And by extremely difficult, I mostly mean frustrating as shit.  The game is all about timing, and you have to time your attacks in accordance to what your opponent is doing, which, I suppose, is what martial arts is, but the functions of the game’s engine leaves a lot to be desired, especially coming from a fighting game background.  You’re limited to three lives in the game which is a throwback to the games of yore – fuck you, Castlevania; I love you! – where there were no checkpoints, no auto-saving, and no saving really at all.  You had a limited amount of lives to complete the game which was, I think, primarily influenced by the main source of video game entertainment at the time where you had to drop quarters into a machine and advance as far as you could with what that quarter bought you before having to dump more quarters into it.  Ahhh, arcades, how I miss thee.  This game is a bit different in that each life you get is represented by a different character.  You get a traditional karateka (a practioner of karate), a monk-like gentlemen, and a giant fat man.  Their only differences, really, are in their physical representations and their super moves while everything else remains the same.  Vastly different from the games I’m used to that involve martial arts where you get a wide selection of characters of all shapes and sizes that behave and operate entirely different from one another.

                I played a little of the game after installing it and couldn’t get into it.  This is a gamer problem and one that sucks as a consumer, more so than any other form of entertainment.  You buy a book or go see a movie and you can’t get into it, and you’re put a handful of dollars.  With games?  The prices are all over the place ranging anywhere from 5.99 to 59.99, and me, personally, I try to make sure I get my money’s worth out of every game I buy – which is funny because I haven’t been doing that and this new project is a direct result of it – and when you first start playing a game and can’t get into it… well, that’s just disheartening.  I digitally shelved the game – it’s only available digitally, I think – which means I just ignored it on my PS3’s harddrive and went on to play something more appealing to me.  Which I cannot remember what that was.

  When I first started this project, I set the ultimate goal of having to FINISH the games before I can move on to the next one.  Karateka poised a problem in that field because I couldn’t get into it.  I forced myself to do it anyway and played through my three lives and actually reached the end boss.  This game is a conundrum.  I don’t particularly like the game because its learning curve is rather steep for what is nothing more than a generalized arcade beat-‘em-up and those kinds of games have simplistic control mechanics for that purpose alone.  They want you to play ‘em, so the simplistic mechanics lure you in, and slowly the game builds its difficulty by throwing more and more opponents at you, some of which take more than just a few combos to defeat.  But here, in Karateka?  Here you’re subjected to the control mechanics of timing and countering rather than just mashing the shit out of the buttons on the controller’s face to vanquish whatever is in front of you.  So it’s a bit tedious that doesn’t make me want to keep playing to get better at it, or at least good enough to finish the last boss of the game – which is some sort of daimyo or shogun type character with a bird as a weapon.  You actually have to fight the bird on several occasions before you make it to the castle to fight the bossguy.  I hate the bossguy.  The bossguy is like playing Guitar Hero on the worst difficulty setting and requires you to have perfected the timing mechanic in order to defeat him.  And having just one life left by the time you reach him is not something you put in the plus column.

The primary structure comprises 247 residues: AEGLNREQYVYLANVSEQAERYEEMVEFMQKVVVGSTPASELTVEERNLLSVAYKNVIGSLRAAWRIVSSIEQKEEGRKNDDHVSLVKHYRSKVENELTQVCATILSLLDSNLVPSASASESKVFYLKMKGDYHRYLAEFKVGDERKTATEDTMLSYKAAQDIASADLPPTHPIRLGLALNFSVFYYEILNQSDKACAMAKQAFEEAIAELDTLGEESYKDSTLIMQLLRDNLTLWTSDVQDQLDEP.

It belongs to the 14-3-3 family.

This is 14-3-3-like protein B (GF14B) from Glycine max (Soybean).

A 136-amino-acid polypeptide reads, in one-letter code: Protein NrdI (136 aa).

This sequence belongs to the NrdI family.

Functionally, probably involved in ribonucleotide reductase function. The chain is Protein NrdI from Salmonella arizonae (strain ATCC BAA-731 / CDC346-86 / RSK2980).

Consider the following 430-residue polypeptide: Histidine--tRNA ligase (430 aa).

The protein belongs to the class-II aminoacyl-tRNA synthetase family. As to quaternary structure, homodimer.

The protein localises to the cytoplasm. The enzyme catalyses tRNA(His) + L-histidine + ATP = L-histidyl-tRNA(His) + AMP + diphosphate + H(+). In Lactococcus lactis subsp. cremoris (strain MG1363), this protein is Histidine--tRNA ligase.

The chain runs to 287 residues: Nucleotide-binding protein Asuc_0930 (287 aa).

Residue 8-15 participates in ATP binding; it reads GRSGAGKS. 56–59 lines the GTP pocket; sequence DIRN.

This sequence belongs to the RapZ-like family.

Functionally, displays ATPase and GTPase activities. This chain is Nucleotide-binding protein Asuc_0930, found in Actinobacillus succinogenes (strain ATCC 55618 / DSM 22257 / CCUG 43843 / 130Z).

Did I already mention that I sucked at this game in its original iteration way back in 1988?  Nothing has changed in twenty-four years that have passed since then except I can now make it to the endboss.

                So I did what every gamer does when playing a game that they A) don’t like and B) completely suck at: I rage quit.

                Oh, yeah.

                We’re off to a good start on this brand new project of finishing every game I own by rage quitting the first game on the list!

                Seriously, fuck that game.

                Fuck you, Karateka!  And no, you’re not like Castlevania!  I hate you!

                After losing to the endboss several times with the last life I had, the big fat guy, I decided to call it quits and move on to the next game.

                Overall, this game just isn’t interesting enough to keep me going with it.  I mean, it should!  By all means it should.  I love martial arts with a great passion, and this game has me hating it.  That’s very awkward to me.  There’s nothing interesting about the game’s engine, the visuals, and definitely not the plot.  The plot of the game is the worst.  The daimyo or shogun guy with the bird has kidnapped some random lady – I don’t even know if any of these characters have names! – and the three guys that you play as are all in love with her and want to rescue her in order to marry her.  Not very interesting to me at all.  Not compelling, there’s no drama, there’s no real action of any sort of visceral content to keep me playing.

                So, yeah, I’m done with that one.  I quit playing it and moved on to something that I adore whole-heartedly.